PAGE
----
Hi keeba and hello, movie lovers! How is life treating you? Not good, eh? Has your career stalled? Has your love life hit a snag? Do you feel everyone else is zooming along the Highway of Happiness while you're stuck idling forever on the off-ramp, wondering if you will ever be allowed to merge?
Relax. No matter how bad your life seems now, remember this: someone, somewhere has it much, much worse. Don't believe me? Well, then, pull up a chair, pour yourself a diet soda and tune into our regularly appearing blog feature "If You Think Your Life Sucks, Then Please Watch...
...Written on the Wind" from 1956, an over-the-top, tripple-decker soap opera that proves the only good thing about being rich is you never have to worry about money.
Directed by Douglas Sirk, "Written on the Wind" features the trials and tribulations of the mega-rich Hadley oil family. It's cast is composed of A-list stars emoting like blazes as violins swell in the background and technicolor vistas envelope the screen. Never mind that the flick's plot points are really stupid and could have been solved quickly in a simple family meeting. But nooooo. Instead, things are dragged out to Wagnerian proportions while the actors not only chew the scenery, but also the carpets, the drapes, the furniture and just about every extra within 100 miles.
The basic plot of "Written on the Wind" begins like this: Robert Stack (of "The Untouchables" and "Unsolved Mysteries" fame) and Dorothy Malone are siblings Kyle and Marylee, heirs to the vast Hadley oil fortune. Being heirs of the vast Hadley oil fortune has screwed these kids up good. Kyle, for example, is a booze guzzling playboy with the reputation of a wimp. Marylee, on the other hand, is a booze guzzling party girl with the reputation of a floozy. Human beef steak Rock Hudson is Mitch Wayne, Kyle's boyhood companion, watchdog and the son Jasper Hadley (Kyle and Marylee's pop) always wished he'd had. Marylee wishes she'd had Mitch, too, but for some unexplained reason brother Kyle has kept them apart. Sis hasn't taken this well, as you can imagine.
On a business trip to New York, Stack and Hudson meet secretary Lucy Moore (Lauren Becall). They both fall for her, of course, but Lucy unwisely chooses Kyle. They quickly marry and for a while Lucy's love keeps Kyle off the sauce and on an even keel. Then they try to make a baby and encounter some plumbing problems. Becall's OB/GYN unwisely tells Stack he might have a "weakness"--definitely the wrong word to use around Kyle. Refusing to hear the doctor out, Stack goes bonkers and begins hitting the bottle in earnest, all the while refusing his wife's pleas to tell her what's wrong.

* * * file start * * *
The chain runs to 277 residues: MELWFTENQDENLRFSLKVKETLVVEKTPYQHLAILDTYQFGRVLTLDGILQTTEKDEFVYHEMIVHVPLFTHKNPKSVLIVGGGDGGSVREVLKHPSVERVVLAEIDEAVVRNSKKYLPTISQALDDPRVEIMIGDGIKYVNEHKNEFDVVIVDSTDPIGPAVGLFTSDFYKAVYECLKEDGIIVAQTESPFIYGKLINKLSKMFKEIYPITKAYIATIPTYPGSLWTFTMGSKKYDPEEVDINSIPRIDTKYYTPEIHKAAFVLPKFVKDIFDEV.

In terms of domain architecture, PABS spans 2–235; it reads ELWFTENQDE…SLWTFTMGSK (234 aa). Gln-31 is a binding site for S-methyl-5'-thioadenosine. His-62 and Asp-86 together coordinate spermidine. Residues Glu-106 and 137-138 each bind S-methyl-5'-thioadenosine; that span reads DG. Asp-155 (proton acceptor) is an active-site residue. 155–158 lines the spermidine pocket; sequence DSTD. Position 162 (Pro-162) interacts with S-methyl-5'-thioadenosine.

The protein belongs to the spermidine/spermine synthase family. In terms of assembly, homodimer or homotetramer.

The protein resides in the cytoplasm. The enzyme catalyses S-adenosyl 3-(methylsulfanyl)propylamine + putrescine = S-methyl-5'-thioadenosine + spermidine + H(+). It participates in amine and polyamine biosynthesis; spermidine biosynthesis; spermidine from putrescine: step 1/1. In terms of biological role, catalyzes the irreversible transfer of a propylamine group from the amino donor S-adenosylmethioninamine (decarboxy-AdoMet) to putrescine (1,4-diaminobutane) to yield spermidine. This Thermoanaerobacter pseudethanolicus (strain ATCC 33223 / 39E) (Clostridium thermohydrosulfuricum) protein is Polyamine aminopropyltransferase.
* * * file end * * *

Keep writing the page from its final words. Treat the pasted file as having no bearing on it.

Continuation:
Hovering in the background is Mitch, who falls deeper in love with Lucy with every passing day, but, as a decent fellow, he keeps his feelings and hands to himself. Marylee, meanwhile, pants after Mitch like a hyena, purring at one point, "I've changed since we last swam in the raw, haven't I?" When that fails to arouse Hudson's interest, Marylee announces, "I'm desperate for you and I'll have you (dramatic pause here) marriage or no marriage."
Now, back in 1956, Marylee declaring to Mitch that she's happy to swing without the ring was considered wildly shocking stuff. Why, no decent girl would ever dream of such a thing! But Marylee is such an over the top caricature of a hip swaying, booze gulping, Mambo-dancing bad girl that she's the only fun person in the movie. One scene in the film sums her up perfectly: Marylee picks up an underage gas station attendant (Grant Williams) and they repair to the nearest No Tell Motel. Somehow the cops get called and Marylee and her "date" are dragged back to the Hadley estate. While Williams informs pop Hadley that "your daughter's a tramp", Marylee casually strolls up to her room without a care in the world. She then lights a smoke, cranks up a jazz record, slips into a hot pink nightie and furiously Mambos in front of Mitch's framed photo--while her dad drops dead just outside her door! And that's not all! When Marylee sees Mitch and Lucy leave for town together, she tells her increasingly unhinged brother that the duo are having an affair. When Kyle screams, "You're a filthy liar!", Marylee screams back, "I'm filthy--period!"